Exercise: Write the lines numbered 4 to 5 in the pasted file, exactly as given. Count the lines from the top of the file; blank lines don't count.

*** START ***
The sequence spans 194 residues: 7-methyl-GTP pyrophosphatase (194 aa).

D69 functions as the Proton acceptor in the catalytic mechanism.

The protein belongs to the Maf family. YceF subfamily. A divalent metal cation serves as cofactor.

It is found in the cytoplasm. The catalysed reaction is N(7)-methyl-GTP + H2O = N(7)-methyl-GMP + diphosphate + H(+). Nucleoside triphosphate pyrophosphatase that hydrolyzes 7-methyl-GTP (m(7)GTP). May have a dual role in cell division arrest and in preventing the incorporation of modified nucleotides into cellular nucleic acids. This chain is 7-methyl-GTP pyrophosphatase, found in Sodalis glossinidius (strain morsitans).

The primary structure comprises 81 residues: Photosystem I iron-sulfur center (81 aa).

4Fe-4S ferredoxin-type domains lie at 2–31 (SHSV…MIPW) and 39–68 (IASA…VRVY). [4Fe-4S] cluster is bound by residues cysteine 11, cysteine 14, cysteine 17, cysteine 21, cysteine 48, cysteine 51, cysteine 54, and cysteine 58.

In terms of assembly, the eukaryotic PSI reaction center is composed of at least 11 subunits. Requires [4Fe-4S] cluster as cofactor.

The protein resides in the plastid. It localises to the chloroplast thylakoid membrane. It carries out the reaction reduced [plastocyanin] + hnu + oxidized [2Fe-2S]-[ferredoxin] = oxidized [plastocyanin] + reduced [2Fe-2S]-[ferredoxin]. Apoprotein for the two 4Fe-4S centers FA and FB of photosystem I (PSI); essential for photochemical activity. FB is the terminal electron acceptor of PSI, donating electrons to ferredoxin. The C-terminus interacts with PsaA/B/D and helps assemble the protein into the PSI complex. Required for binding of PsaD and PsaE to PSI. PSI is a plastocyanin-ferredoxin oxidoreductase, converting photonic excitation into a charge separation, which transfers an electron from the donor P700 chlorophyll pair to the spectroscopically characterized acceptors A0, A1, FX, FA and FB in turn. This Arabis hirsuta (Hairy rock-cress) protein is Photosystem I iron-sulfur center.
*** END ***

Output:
It is found in the cytoplasm. The catalysed reaction is N(7)-methyl-GTP + H2O = N(7)-methyl-GMP + diphosphate + H(+). Nucleoside triphosphate pyrophosphatase that hydrolyzes 7-methyl-GTP (m(7)GTP). May have a dual role in cell division arrest and in preventing the incorporation of modified nucleotides into cellular nucleic acids. This chain is 7-methyl-GTP pyrophosphatase, found in Sodalis glossinidius (strain morsitans).

The primary structure comprises 81 residues: Photosystem I iron-sulfur center (81 aa).